What's coming up in the news
With lots of frost in the air this weekend, you may have noticed a particular form of ice around, known as rime. We'll show off some of the rime ice seen in the UK and give you all you need to know about how it forms.
Plus, we will bring you the latest weather trend with all you need to know for the weeks ahead, coming this afternoon.
Strictly speaking, these are rain clouds, except that the rain isn’t reaching the ground. Instead, the rain creates a trail forming the wispy tails, these are known as virga, with the liquid evaporating before reaching the ground.
Each morning we're delving into the vault of images we have collected over the years, if you want to get involved just tap the image icon to upload your own or use our dedicated uploader for the UK or Ireland.
We share the best shots of the week each Sunday, and throughout the week on our social channels!
More than 200 flood alerts and warnings are currently active across the UK as heavy rain continues to spread following weekend snow.
At the time of writing, there are currently 224 flood advisories in England with 42 warnings indicating that flooding is expected, these are mostly between a stretch of the south coast from Bournemouth to Lyme Regis.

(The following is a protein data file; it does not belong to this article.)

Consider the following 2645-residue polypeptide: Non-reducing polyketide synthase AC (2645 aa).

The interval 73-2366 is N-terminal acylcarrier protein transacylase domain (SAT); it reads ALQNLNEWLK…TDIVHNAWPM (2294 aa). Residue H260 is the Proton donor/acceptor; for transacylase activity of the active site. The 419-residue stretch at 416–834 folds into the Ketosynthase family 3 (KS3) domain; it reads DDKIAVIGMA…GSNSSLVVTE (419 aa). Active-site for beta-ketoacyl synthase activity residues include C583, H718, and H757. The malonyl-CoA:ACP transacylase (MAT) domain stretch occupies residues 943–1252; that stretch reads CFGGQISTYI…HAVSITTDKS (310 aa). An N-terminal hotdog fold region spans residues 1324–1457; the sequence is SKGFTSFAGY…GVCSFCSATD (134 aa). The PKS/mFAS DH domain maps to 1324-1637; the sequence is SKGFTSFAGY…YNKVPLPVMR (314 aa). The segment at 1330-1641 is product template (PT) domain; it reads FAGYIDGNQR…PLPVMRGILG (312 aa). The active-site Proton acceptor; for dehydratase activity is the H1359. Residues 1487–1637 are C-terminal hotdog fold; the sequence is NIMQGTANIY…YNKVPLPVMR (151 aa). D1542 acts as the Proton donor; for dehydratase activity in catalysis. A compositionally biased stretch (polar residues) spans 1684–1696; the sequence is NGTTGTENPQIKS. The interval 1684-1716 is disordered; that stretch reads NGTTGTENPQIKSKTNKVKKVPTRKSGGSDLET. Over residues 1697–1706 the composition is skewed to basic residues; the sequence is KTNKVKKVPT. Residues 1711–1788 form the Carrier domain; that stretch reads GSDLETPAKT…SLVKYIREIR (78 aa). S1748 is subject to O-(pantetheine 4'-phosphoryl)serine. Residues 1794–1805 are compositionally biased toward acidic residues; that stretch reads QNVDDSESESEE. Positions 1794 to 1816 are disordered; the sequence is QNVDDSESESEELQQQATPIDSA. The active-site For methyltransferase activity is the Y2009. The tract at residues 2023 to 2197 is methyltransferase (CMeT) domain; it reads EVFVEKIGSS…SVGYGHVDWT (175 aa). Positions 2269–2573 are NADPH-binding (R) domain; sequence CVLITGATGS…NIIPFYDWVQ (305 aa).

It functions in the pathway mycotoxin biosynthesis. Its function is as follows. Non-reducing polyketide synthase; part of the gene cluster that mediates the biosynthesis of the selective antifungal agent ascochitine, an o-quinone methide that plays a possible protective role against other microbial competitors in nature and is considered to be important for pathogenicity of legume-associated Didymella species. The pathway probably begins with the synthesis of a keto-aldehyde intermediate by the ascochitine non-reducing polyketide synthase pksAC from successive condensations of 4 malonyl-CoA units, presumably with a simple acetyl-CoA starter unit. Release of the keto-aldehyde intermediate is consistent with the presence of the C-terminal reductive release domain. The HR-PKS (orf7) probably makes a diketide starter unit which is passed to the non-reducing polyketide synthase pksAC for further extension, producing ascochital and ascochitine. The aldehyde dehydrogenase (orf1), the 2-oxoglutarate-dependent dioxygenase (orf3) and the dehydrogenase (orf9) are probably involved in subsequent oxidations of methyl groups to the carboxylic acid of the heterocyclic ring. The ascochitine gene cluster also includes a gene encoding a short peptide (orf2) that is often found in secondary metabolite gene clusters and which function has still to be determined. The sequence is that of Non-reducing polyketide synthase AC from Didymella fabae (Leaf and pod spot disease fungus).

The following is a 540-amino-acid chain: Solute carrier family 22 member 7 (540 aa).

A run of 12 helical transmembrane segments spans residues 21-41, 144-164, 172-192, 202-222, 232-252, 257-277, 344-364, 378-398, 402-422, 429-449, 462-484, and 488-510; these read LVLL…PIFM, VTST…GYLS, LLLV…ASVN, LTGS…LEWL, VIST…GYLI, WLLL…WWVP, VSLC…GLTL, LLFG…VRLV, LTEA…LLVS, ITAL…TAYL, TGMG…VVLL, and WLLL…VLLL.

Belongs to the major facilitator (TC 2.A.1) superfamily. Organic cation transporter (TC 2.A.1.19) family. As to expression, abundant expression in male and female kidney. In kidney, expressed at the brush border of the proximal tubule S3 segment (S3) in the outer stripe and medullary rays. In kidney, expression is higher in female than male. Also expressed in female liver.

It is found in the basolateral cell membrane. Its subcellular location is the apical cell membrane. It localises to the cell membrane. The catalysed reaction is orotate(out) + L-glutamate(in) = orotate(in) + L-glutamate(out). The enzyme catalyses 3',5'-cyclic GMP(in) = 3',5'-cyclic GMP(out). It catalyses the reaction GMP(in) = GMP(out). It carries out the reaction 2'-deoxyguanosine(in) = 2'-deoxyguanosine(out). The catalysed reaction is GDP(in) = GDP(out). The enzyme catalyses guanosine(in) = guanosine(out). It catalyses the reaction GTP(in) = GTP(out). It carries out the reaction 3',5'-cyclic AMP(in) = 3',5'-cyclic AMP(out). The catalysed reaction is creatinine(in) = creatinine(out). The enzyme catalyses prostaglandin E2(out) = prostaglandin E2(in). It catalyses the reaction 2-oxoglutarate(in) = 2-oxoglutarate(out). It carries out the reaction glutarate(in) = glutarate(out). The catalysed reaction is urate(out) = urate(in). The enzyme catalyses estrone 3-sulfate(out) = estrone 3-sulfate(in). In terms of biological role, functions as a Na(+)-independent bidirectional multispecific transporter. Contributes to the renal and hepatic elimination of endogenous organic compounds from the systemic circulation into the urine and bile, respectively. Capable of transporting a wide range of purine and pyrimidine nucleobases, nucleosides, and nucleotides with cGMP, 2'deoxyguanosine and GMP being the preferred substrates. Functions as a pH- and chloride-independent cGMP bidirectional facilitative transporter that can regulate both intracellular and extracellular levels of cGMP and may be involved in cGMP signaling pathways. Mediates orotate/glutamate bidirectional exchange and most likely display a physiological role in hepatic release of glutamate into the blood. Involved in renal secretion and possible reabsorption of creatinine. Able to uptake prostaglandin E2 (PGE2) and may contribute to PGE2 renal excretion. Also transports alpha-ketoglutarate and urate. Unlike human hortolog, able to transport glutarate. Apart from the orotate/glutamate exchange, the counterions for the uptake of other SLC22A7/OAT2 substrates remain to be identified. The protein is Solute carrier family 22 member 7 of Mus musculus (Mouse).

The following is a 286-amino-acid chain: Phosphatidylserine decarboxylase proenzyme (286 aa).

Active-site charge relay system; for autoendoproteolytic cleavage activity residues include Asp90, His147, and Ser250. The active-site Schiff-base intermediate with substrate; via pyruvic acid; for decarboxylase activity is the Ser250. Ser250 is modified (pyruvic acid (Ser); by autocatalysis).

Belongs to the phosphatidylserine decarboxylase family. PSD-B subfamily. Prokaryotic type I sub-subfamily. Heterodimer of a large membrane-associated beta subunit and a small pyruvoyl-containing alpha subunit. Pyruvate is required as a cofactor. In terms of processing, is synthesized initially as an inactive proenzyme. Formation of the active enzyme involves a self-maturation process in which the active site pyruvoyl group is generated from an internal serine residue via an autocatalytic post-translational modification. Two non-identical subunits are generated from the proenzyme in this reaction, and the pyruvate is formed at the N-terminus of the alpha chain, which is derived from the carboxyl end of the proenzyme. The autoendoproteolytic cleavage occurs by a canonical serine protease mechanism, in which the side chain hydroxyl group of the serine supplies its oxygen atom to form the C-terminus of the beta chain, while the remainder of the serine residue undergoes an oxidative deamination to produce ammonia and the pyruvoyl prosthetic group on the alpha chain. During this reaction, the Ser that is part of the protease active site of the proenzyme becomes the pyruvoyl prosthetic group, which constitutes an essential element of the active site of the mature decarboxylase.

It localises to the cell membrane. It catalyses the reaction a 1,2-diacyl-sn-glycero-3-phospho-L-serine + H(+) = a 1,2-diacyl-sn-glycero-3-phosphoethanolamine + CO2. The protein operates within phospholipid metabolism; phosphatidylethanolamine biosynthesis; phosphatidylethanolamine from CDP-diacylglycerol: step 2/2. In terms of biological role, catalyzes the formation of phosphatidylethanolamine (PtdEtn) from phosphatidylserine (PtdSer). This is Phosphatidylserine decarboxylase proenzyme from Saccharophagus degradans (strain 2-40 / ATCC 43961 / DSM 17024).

Flood alerts are a live service and change throughout the day, some may have been added or removed since the current time.
Elsewhere, two alerts are active in Wales for South Pembrokeshire and Western Cleddau. Warnings in Scotland were active but have since been removed.
Flooding has already been reported in the West Country, with some schools closed in Somerset and Great Western Railway reporting blocked lines on their services.
On Monday, some people were warned to leave their homes ahead of the potential flooding, while Devon and Somerset Fire and Rescue say they have so far responded to 74 calls for flooding in properties.
Further heavy rainfall, and a small area of snow for some, is set to arrive on Thursday.
Frosty mornings have been plentiful recently, and their arrival is already impacting plant life ahead of next spring.
Researchers at Norwich’s John Innes Centre used rockcress in laboratory tests to determine how the frost instigates changes in behaviour. The key elements are a gene known as FLC which influences flowering, and COOLAIR which influences the FLC gene.
In test conditions akin to the climate in Norwich, southern Sweden, and the subarctic northern Sweden every time the temperature fell below freezing a spike in COOLAIR occurred.
The frosts of autumn and winter will impact next year's flowering.
When this molecule rose, FLC activity shrank. This change plays a large role in determining when and how plants flower.
It is direct evidence of the benefit bringing plants indoors during cooler months can offer, maintaining a steady growth in your plants by keeping them away from morning frost.
There was one additional discovery, it transpires that the first frost of autumn is perhaps the most important of the year. It is this frost which triggers a temporary change and prevents a plant from flowering over winter until temperatures begin to warm again.